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Posted 12/10/2021

National Poll Finds Large Majorities of Grandparents Provided Unpaid Family Care During Pandemic

National Poll Finds Large Majorities of Grandparents Provided Unpaid Family Care During Pandemic

A national poll conducted December 1-4, 2021, the Data for Progress survey reflects the critical role grandparents have played in family caregiving during the pandemic, and demonstrates strong support for a bill they believe will have positive impacts on their children and grandchildren. Nearly two-thirds of grandparents in the U.S. have been providing unpaid family care to their children, grandchildren, or other family members during the pandemic.

The poll, commissioned by Caring Across Generations, comes on the heels of a rally in that nation's capital yesterday led by grandmothers from across the country, including members of Congress, family caregivers, care workers and disability rights advocates, demanding that the Senate swiftly pass the bill. Speaking in front of the Capitol, Representatives Rosa DeLauro and Debbie Dingell joined with other grandmothers to share their experiences as caregivers across generations—for spouses, parents, children, grandchildren, nephews and nieces—and called on Congress to make child care, paid leave and long-term care accessible and affordable.

“Grandmothers are the pillars of our families,” said Nicole Jorwic, event organizer and chief of advocacy and campaigns at Caring Across Generations. “During the pandemic, and long before, grandmothers have provided care across multiple generations and households. Investing in all three care provisions is what grandparents want and will ensure greater stability for grandmothers’ children and grandchildren."

Senators Bob Casey and Ron Wyden, who are grandfathers, and Reps. Veronica Escobar, Sara Jacobs and Jan Schakowsky, also celebrated the critical role that grandparents play in families.

“As a daughter, mother and grandmother, I’ve seen firsthand how essential quality care is across generations,” said Deborah McAllister, rally speaker and home care worker from Burgaw, NC. “When my mother fell ill, I left my job to become her full-time caregiver. Leaving my job meant sacrificing my income and financial security, but I did what I had to do to keep my mother at home with the people and things that she loves. And I recently supported my daughter by caring for my grandson, too. Spending time with my grandson and mother reminded me that one day, the time will come when they will have to care for me. It’s time our country recognizes family caregivers like me who step up to the plate each and every day for loves in need. The Build Back Better Act is a historic investment in care that takes a huge leap forward in ensuring that grandparents, parents, aunties and uncles, and children can get the care they need, how, when and where they need it.”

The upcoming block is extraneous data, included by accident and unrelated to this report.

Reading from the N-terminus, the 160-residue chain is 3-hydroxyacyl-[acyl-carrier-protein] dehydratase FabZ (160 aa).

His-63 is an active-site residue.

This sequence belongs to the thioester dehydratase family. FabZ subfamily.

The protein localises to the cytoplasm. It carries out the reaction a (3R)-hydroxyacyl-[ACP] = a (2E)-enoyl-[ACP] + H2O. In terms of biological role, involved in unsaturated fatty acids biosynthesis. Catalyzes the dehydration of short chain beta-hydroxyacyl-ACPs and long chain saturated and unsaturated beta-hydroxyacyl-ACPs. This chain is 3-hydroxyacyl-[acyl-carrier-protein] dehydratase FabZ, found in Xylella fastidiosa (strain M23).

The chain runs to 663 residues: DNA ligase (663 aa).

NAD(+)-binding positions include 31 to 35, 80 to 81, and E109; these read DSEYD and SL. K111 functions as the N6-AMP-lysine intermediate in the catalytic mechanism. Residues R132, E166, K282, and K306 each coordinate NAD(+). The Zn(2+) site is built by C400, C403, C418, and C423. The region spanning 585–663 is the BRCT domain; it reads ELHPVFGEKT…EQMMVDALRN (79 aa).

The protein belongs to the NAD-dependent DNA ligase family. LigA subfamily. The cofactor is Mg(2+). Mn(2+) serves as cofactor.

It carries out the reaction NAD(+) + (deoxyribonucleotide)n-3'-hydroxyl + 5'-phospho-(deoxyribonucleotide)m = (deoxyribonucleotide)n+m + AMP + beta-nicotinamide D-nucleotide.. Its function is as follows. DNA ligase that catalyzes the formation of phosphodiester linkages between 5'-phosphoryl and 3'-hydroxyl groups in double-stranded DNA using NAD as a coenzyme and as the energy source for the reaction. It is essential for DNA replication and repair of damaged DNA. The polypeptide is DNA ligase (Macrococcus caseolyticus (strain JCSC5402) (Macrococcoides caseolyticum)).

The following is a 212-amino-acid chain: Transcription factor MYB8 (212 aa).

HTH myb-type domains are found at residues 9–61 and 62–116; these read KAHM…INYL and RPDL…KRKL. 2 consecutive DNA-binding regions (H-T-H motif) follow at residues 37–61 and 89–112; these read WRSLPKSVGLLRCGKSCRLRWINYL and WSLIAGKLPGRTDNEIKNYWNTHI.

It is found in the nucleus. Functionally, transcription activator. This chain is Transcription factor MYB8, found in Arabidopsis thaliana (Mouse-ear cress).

McAllister is far from alone. According to the survey, grandparents reported helping their adult children most with grandchildren-related errands, including housework, transportation, cooking or home repairs (64 percent); followed by financial assistance (48 percent); and tasks associated with activities of daily living (30 percent), such as dressing, bathing or using the bathroom. 

“Being furloughed from my job and losing more than half my income in the pandemic put us in crisis,” said rally speaker and MomsRising member Mary Beth Cochran, who traveled from Canton, North Carolina where she cares for her grandchildren. “It’s hard when your six-year-old asks why the tooth fairy stopped coming, or when your 12-year-old anxiously asks if we have enough food to last the month. If Congress lets the expanded Child Tax Credit expire after this month, children will go hungry and grandmas like me will go without the medications they need. We need to build back better with child care, paid leave and a permanent expanded Child Tax Credit.”

After listening to Mary Beth’s speech and viewing the survey results, Josephine Kalipeni, executive director of Family Values @ Work, added: “As a family caregiver myself, I know this fact to be true: most workers in the U.S. take family and medical leave to care for a sick family member or oneself. It is past time that we acknowledge the intergenerational connectedness of our families, and it's past time for federal policy to reflect and respect this dynamic. This rally wasn't just to showcase grandmas, it was to illustrate for a divided Congress the universal need for paid leave for all families and all reasons. It shouldn't matter who you are, where you live, or who you work for."

The rally was sponsored by Caring Across Generations, MomsRising, National Domestic Workers Alliance, Service Employees International Union, The Arc, ADAPT, Be A Hero Fund, Family Values @ Work, Justice in Aging and other members of the Care Can’t Wait, Long Term Supports and Services and Real Recovery Now coalitions. 

Caring Across Generations is a national campaign of families, caregivers, people with disabilities, and aging Americans working to transform the way we care in this country. By harnessing the power of online and grassroots organizing and culture change work, we are shifting how our nation values caregiving and calling for policy solutions that enable all of us to live well and age with dignity. For more information, visit http://www.caringacross.org.  

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